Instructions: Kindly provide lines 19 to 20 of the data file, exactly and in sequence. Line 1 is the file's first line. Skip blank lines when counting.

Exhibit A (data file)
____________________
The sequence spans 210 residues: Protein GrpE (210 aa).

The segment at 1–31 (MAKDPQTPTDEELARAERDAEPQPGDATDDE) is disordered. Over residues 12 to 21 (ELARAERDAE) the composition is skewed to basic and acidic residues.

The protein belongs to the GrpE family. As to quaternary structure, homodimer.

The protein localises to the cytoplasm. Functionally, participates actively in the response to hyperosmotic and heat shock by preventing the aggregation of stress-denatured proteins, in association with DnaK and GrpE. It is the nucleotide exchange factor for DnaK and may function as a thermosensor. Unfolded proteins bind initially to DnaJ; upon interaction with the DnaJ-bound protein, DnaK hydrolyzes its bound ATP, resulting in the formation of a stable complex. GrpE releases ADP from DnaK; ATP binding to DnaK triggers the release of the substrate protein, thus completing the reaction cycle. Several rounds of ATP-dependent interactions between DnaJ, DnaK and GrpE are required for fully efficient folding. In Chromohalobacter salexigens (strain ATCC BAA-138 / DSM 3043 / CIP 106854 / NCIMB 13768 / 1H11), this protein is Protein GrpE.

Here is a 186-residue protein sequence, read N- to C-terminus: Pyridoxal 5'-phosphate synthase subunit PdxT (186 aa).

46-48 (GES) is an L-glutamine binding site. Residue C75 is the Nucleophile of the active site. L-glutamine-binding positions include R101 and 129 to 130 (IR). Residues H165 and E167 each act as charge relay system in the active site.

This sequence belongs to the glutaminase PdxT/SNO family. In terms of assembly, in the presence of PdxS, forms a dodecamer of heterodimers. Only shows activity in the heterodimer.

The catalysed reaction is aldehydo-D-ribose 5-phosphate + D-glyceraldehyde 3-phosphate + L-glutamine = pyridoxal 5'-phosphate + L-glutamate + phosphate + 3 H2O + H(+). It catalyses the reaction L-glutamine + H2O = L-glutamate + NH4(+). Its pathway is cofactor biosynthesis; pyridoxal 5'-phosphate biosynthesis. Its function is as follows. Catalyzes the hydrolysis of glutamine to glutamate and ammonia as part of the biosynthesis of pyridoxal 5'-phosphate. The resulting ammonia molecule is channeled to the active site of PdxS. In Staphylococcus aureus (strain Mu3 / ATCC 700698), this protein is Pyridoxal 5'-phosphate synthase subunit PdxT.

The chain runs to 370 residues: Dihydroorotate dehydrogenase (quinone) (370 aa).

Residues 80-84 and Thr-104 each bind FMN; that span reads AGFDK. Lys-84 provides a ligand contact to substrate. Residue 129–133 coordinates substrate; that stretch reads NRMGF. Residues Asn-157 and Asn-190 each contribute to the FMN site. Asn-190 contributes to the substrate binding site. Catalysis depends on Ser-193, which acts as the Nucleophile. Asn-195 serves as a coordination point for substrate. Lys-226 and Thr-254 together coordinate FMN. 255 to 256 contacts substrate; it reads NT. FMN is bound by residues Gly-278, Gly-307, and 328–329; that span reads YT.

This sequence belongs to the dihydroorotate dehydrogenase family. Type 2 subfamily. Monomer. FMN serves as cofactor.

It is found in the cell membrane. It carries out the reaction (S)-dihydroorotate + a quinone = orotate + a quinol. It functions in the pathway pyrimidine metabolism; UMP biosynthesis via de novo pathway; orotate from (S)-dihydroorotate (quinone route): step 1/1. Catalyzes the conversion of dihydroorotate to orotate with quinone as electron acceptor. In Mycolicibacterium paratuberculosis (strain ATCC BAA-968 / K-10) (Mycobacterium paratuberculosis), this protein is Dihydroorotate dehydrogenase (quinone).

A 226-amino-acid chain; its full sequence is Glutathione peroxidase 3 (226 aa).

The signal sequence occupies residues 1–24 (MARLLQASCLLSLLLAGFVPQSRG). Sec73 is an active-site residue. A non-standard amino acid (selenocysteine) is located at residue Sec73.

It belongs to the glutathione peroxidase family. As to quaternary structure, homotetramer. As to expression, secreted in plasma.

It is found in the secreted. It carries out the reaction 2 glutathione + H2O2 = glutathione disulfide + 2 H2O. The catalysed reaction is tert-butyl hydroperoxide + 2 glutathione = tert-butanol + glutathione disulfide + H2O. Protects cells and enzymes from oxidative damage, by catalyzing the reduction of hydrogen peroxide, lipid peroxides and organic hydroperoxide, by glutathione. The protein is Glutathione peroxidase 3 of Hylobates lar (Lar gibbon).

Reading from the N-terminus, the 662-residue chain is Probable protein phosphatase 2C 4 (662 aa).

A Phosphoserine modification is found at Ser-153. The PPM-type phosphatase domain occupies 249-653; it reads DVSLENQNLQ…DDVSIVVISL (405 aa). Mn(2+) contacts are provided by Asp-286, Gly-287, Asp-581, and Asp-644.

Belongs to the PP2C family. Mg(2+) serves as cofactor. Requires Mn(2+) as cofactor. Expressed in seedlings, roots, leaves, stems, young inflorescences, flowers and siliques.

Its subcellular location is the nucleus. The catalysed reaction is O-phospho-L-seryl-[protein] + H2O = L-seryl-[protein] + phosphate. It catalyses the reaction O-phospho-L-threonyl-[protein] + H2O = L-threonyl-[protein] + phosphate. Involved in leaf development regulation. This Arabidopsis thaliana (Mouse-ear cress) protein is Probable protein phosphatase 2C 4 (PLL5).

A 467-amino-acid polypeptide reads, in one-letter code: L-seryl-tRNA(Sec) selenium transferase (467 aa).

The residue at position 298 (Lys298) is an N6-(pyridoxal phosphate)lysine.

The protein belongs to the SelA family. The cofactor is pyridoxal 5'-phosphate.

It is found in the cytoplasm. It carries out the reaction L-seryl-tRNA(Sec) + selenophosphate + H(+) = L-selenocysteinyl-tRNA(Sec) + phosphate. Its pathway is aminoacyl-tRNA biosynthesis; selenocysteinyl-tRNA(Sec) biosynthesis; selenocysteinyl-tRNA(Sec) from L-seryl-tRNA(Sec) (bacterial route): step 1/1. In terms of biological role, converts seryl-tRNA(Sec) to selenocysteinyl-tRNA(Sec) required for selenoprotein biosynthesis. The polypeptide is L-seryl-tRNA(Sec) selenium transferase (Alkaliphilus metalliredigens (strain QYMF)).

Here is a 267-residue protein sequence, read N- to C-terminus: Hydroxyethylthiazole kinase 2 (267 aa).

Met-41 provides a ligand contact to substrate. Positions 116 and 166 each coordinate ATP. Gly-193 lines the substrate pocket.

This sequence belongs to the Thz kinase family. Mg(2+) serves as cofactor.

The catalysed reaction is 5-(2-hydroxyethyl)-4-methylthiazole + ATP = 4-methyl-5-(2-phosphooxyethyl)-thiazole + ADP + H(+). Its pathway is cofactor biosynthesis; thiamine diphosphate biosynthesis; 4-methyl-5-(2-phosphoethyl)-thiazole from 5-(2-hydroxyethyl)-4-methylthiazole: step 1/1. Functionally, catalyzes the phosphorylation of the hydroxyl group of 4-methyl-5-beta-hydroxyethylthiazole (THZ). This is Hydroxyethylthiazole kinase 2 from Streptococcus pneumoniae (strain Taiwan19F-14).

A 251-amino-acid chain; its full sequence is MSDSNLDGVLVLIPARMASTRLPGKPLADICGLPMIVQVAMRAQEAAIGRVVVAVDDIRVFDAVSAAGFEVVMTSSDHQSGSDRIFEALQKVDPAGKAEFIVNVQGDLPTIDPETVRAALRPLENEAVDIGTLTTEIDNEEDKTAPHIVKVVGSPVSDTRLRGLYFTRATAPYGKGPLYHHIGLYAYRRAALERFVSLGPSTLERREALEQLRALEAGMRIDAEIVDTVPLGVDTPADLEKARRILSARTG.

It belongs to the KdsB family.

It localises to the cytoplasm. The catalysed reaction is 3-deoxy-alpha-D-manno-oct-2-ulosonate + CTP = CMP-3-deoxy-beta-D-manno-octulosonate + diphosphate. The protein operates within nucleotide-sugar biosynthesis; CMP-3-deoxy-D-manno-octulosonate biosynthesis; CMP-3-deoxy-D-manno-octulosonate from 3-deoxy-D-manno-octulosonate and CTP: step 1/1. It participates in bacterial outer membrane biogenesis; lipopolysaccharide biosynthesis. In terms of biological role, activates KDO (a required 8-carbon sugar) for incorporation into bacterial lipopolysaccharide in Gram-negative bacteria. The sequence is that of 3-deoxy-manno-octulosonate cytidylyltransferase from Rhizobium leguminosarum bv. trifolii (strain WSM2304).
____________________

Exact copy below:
Belongs to the PP2C family. Mg(2+) serves as cofactor. Requires Mn(2+) as cofactor. Expressed in seedlings, roots, leaves, stems, young inflorescences, flowers and siliques.

Its subcellular location is the nucleus. The catalysed reaction is O-phospho-L-seryl-[protein] + H2O = L-seryl-[protein] + phosphate. It catalyses the reaction O-phospho-L-threonyl-[protein] + H2O = L-threonyl-[protein] + phosphate. Involved in leaf development regulation. This Arabidopsis thaliana (Mouse-ear cress) protein is Probable protein phosphatase 2C 4 (PLL5).